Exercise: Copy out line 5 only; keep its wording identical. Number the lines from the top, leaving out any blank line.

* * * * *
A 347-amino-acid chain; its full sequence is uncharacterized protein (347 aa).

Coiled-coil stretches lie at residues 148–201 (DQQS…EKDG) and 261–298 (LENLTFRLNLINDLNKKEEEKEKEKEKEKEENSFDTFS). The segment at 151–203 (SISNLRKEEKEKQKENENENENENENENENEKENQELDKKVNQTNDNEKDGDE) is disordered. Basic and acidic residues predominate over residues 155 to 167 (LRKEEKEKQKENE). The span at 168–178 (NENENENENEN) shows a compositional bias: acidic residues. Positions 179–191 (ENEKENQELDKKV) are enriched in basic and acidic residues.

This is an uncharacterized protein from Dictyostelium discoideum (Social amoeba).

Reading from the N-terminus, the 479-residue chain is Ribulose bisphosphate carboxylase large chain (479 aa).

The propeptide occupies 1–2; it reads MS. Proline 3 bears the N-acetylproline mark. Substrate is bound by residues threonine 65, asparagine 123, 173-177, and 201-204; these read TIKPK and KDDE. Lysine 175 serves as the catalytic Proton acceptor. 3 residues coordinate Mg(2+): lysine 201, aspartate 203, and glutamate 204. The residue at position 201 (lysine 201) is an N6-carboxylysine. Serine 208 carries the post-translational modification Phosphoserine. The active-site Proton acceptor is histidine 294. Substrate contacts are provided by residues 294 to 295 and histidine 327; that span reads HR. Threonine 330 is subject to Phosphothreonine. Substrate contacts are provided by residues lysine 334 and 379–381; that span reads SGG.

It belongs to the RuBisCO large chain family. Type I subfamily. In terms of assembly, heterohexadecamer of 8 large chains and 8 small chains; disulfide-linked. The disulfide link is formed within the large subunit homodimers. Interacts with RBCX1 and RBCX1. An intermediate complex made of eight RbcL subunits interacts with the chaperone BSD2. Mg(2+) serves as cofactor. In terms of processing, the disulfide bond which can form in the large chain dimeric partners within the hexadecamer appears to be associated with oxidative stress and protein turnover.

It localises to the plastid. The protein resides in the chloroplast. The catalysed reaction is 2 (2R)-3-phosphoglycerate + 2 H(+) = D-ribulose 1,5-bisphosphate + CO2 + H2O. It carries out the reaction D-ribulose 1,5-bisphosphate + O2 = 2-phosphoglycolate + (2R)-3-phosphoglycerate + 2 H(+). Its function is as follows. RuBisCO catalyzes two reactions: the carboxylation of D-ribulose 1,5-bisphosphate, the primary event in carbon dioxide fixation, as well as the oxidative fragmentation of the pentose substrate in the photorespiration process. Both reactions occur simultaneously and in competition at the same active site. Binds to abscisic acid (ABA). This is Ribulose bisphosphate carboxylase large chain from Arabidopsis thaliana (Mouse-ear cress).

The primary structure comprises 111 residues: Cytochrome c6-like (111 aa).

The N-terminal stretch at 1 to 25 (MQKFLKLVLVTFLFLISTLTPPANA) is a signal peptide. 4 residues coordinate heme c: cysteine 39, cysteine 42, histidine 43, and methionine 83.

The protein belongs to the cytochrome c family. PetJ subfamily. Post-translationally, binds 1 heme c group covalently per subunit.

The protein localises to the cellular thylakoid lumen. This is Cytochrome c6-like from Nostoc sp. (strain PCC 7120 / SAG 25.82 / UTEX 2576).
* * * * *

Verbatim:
The propeptide occupies 1–2; it reads MS. Proline 3 bears the N-acetylproline mark. Substrate is bound by residues threonine 65, asparagine 123, 173-177, and 201-204; these read TIKPK and KDDE. Lysine 175 serves as the catalytic Proton acceptor. 3 residues coordinate Mg(2+): lysine 201, aspartate 203, and glutamate 204. The residue at position 201 (lysine 201) is an N6-carboxylysine. Serine 208 carries the post-translational modification Phosphoserine. The active-site Proton acceptor is histidine 294. Substrate contacts are provided by residues 294 to 295 and histidine 327; that span reads HR. Threonine 330 is subject to Phosphothreonine. Substrate contacts are provided by residues lysine 334 and 379–381; that span reads SGG.